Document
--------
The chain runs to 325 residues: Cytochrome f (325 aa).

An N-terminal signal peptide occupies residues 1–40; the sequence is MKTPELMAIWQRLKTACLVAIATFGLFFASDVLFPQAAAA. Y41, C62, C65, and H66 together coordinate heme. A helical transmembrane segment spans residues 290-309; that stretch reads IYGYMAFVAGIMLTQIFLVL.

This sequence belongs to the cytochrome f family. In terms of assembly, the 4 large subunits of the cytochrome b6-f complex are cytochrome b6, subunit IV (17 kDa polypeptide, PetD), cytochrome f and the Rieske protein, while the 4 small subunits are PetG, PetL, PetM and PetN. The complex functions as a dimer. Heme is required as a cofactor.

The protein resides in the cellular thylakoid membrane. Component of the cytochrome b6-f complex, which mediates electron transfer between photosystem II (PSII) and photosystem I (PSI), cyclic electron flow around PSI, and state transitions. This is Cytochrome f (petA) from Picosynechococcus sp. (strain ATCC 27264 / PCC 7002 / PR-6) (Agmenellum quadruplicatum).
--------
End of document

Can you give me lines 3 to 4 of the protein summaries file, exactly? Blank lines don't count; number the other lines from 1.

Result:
This sequence belongs to the cytochrome f family. In terms of assembly, the 4 large subunits of the cytochrome b6-f complex are cytochrome b6, subunit IV (17 kDa polypeptide, PetD), cytochrome f and the Rieske protein, while the 4 small subunits are PetG, PetL, PetM and PetN. The complex functions as a dimer. Heme is required as a cofactor.

The protein resides in the cellular thylakoid membrane. Component of the cytochrome b6-f complex, which mediates electron transfer between photosystem II (PSII) and photosystem I (PSI), cyclic electron flow around PSI, and state transitions. This is Cytochrome f (petA) from Picosynechococcus sp. (strain ATCC 27264 / PCC 7002 / PR-6) (Agmenellum quadruplicatum).